The History of England

from Celts through 20th century


Category: Education

The following stage in the British educational system is further education. The term ‘further education’ can be used in a general sense to cover all post-school education, and it usually refers to post-school, non-university education.

Much of the further education is broadly vocational in purpose. Young people have several options at 16. They can stay on at school, either until the age of 18 to seek to obtain the necessary qualifications for entry to higher education or certain careers or professions. A second option is to leave school but to continue full-time education in a further education college, seeking either general qualifications, or more vocationally oriented ones. Further education extends from lowerlevel technical and commercial courses, through specialized courses of various kinds to advanced courses, preparing a variety of professions for industry, commerce and administration.

There is a wide range of further education institutions: the polytechnics and other colleges and schools having various titles — colleges of further education, colleges of technology, colleges of commerce (shorthand, typing, book-keeping), colleges of art, agricultural colleges, drama schools, art schools, ballet schools, schools of librarianship, etc. A large proportion of further education establishments (out of about 760) are independent or private, i. e. fee-charging.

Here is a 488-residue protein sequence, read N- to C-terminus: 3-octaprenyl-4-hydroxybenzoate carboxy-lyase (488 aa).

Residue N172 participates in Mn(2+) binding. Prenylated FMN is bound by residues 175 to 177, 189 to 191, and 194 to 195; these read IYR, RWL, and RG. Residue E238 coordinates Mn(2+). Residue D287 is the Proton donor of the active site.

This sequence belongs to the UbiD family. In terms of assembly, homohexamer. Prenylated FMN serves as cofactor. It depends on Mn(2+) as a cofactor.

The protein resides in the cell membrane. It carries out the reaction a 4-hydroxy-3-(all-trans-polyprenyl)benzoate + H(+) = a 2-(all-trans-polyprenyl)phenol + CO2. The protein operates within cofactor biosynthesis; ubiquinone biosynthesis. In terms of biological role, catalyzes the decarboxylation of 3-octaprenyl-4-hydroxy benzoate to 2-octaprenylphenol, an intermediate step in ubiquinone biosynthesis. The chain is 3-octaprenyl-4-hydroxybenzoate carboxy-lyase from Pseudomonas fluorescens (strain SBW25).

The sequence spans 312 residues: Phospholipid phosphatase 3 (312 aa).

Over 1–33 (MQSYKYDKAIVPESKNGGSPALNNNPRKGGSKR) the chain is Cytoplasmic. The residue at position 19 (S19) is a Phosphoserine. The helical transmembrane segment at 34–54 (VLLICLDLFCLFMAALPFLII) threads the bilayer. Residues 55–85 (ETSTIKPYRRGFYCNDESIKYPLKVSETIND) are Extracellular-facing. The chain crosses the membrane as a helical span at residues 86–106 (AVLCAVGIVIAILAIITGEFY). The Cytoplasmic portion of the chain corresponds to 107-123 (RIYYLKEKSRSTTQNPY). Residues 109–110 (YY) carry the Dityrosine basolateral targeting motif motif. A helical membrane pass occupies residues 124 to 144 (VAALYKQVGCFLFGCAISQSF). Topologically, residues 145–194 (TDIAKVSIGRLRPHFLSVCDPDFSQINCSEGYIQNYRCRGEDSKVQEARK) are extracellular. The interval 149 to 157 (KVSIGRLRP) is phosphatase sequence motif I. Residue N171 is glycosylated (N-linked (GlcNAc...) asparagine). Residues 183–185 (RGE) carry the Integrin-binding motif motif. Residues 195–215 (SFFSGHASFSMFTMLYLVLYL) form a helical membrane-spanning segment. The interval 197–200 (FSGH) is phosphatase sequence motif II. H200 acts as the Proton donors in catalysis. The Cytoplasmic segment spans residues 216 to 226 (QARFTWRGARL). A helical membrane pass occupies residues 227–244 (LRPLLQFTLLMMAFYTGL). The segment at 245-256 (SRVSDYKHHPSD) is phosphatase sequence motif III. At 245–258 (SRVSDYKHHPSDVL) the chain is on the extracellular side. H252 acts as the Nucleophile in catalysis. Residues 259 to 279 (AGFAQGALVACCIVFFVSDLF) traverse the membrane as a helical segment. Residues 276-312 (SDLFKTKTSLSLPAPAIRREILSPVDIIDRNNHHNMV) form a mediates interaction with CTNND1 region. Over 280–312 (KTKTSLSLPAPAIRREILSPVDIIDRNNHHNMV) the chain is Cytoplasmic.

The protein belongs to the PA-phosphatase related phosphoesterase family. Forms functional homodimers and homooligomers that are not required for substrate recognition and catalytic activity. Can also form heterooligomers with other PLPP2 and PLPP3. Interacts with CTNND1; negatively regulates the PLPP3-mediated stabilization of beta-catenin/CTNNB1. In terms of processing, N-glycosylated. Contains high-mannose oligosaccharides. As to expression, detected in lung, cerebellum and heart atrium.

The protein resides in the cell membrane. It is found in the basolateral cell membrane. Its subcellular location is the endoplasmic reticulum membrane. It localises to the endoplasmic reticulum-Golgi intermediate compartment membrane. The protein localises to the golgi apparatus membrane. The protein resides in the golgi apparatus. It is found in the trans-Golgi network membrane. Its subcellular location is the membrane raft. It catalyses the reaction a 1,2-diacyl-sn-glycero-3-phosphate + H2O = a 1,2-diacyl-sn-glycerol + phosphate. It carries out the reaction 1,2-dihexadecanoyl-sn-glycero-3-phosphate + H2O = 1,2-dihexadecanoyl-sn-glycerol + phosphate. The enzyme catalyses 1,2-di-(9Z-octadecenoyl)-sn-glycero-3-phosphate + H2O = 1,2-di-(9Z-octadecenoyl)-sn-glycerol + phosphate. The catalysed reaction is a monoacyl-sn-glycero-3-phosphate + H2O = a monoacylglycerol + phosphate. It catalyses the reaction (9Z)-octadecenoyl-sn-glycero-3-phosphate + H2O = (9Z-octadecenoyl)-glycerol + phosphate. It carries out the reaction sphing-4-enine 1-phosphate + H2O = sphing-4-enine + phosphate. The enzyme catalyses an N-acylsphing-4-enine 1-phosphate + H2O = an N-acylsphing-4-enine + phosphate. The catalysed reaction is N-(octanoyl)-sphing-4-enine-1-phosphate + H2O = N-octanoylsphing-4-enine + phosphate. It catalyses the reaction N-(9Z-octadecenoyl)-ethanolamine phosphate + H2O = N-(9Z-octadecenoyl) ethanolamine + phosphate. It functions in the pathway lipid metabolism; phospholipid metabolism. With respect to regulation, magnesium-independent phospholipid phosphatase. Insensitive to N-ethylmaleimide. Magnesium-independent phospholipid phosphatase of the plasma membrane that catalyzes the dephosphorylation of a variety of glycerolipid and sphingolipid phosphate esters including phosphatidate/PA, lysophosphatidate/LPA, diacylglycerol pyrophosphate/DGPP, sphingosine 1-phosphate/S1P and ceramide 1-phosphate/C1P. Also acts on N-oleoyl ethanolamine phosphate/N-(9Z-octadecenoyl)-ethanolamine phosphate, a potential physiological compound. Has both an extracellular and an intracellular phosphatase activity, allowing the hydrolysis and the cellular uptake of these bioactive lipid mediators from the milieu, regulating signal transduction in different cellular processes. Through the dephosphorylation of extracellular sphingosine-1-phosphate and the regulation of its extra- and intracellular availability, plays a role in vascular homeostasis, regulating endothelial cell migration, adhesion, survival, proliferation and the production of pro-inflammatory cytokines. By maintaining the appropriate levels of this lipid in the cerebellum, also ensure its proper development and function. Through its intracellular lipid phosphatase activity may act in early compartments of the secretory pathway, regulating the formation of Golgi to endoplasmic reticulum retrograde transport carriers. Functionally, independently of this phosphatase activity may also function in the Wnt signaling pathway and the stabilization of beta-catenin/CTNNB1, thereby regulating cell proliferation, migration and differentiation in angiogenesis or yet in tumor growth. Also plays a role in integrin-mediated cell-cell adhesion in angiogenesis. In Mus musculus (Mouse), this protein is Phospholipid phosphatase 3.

Institutions of further education have links with local industry and commerce on which they strongly depend. Further education service is coordinated in different areas by Regional Advisory Councils, set up by the local education authorities in each region. The members of these Councils represent the LEAs, colleges, universities, industry and commerce.

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